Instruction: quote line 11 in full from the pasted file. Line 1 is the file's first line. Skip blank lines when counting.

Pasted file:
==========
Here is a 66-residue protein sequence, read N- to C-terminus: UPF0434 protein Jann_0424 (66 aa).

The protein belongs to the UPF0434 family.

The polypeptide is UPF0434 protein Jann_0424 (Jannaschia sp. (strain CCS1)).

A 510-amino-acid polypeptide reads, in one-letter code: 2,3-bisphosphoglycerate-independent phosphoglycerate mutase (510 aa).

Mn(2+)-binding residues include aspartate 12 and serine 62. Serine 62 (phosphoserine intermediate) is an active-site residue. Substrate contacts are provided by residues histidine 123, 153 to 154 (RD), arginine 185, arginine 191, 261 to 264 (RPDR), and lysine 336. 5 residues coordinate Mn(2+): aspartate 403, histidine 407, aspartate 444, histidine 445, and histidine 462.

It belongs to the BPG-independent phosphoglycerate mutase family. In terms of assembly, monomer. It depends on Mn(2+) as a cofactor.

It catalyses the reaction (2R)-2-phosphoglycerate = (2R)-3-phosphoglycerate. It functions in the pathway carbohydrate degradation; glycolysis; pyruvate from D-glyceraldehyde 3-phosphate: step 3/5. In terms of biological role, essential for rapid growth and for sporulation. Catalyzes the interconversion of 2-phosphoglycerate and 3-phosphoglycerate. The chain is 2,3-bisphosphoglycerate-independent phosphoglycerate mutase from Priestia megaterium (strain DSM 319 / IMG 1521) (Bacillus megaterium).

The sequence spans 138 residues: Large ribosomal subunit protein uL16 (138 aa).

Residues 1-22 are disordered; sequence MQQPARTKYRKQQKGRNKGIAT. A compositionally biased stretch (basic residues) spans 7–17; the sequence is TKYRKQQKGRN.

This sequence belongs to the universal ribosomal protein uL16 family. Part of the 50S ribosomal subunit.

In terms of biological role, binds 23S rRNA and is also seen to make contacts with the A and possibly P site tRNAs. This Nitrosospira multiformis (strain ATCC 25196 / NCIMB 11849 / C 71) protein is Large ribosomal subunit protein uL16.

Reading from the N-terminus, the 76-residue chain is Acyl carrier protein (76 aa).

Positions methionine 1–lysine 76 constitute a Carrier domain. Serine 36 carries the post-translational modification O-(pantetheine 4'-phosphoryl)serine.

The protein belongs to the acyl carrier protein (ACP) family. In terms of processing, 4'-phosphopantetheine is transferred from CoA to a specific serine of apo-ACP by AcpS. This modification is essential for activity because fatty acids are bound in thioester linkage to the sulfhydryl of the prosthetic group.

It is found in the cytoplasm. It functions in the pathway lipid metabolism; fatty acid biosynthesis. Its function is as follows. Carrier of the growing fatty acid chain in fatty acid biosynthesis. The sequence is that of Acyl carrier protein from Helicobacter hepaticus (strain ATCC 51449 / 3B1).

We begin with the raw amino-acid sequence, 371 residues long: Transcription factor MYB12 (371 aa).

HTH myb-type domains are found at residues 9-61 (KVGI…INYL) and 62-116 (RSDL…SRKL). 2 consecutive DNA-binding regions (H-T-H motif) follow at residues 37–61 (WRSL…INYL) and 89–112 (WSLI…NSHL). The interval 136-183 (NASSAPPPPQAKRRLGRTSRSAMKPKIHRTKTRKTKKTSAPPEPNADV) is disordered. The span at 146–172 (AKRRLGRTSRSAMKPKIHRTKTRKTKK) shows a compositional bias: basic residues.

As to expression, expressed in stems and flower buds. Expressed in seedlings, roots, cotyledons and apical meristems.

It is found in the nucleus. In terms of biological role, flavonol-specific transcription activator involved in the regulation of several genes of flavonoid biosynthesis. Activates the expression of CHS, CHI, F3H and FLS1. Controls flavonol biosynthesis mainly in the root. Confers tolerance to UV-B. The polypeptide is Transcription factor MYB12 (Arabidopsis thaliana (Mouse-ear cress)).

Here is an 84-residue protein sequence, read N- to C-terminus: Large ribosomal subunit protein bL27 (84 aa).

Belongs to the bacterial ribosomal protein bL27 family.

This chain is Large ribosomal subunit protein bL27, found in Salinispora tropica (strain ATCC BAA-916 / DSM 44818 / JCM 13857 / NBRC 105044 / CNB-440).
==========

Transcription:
In terms of biological role, binds 23S rRNA and is also seen to make contacts with the A and possibly P site tRNAs. This Nitrosospira multiformis (strain ATCC 25196 / NCIMB 11849 / C 71) protein is Large ribosomal subunit protein uL16.